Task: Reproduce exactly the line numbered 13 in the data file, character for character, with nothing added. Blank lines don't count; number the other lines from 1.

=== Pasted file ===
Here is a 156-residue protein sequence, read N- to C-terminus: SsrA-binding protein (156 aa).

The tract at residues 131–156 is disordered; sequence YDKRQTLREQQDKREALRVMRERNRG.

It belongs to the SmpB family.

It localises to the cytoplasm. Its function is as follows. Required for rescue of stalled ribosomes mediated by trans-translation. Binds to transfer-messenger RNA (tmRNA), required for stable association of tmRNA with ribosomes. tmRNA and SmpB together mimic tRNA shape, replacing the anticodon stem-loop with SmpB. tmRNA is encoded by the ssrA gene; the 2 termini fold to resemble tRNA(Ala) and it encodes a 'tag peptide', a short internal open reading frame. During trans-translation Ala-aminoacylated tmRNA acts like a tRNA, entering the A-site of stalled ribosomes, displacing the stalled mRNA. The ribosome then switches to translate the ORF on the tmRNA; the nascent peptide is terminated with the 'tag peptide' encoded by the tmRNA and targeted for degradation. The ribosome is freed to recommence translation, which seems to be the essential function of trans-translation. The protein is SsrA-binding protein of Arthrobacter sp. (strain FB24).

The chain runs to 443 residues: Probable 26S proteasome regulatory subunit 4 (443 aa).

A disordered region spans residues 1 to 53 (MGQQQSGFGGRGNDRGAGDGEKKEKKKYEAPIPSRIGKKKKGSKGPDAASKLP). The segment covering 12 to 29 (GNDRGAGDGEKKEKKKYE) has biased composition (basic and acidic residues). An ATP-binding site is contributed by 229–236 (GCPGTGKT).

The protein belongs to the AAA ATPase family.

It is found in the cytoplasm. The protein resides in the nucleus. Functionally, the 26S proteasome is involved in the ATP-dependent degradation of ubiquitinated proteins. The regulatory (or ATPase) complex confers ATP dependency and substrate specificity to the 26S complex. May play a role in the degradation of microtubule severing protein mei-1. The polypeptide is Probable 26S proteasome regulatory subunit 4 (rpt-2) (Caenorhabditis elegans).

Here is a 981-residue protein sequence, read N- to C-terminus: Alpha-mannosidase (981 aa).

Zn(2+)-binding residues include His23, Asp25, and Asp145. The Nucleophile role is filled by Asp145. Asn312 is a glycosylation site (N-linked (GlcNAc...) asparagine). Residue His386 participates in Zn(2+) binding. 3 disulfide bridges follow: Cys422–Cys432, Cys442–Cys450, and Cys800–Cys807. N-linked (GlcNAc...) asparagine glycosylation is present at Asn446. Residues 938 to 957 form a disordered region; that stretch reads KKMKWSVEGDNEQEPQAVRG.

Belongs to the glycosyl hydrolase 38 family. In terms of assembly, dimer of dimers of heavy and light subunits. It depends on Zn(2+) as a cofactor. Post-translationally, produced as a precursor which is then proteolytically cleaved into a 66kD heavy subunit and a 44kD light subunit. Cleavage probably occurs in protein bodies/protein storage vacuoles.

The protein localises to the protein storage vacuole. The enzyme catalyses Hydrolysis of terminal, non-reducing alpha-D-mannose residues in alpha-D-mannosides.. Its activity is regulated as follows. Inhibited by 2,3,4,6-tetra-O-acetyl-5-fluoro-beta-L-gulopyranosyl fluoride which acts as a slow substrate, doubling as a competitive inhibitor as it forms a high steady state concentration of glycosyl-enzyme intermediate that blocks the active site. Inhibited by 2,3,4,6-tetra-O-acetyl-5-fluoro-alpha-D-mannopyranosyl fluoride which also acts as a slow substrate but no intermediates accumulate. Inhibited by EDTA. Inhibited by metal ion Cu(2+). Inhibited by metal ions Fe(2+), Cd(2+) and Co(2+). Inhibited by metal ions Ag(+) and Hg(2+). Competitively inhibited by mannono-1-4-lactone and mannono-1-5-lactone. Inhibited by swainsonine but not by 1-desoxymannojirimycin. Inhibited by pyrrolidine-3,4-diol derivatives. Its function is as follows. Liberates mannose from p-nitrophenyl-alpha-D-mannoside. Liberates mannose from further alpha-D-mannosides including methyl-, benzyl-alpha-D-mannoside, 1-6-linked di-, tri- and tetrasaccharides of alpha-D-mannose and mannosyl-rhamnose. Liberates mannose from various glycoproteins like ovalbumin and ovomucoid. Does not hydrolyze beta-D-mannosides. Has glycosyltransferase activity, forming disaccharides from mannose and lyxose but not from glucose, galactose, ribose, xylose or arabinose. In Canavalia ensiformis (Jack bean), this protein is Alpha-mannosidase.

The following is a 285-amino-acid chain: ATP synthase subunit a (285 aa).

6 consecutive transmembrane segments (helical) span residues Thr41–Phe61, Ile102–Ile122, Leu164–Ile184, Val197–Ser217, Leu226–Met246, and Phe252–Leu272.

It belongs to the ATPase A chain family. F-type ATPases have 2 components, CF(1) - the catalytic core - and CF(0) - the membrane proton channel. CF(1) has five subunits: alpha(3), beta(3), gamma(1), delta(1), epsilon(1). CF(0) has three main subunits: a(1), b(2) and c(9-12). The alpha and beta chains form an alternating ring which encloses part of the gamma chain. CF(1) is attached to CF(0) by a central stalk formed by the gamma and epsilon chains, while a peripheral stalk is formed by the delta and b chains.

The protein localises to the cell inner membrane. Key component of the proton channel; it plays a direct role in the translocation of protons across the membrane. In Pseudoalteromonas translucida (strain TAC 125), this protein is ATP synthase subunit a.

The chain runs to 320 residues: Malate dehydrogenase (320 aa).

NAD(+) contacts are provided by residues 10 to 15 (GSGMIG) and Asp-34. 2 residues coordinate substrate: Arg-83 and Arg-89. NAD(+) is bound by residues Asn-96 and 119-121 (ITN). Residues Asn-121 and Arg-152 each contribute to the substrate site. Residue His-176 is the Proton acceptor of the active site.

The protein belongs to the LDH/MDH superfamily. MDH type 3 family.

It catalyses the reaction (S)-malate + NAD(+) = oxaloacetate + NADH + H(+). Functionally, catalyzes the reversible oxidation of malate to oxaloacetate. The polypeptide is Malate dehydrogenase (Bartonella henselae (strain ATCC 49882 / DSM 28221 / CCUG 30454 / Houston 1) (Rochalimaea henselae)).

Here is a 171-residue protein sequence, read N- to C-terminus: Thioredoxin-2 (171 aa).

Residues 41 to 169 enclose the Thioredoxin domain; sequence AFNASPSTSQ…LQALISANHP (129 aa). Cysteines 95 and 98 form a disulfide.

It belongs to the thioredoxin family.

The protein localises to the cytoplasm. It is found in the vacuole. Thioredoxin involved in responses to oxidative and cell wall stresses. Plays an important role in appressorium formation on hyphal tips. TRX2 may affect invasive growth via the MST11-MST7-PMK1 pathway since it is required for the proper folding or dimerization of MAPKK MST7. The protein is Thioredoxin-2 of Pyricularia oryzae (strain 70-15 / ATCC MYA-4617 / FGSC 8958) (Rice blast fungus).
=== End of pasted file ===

The following is a 285-amino-acid chain: ATP synthase subunit a (285 aa).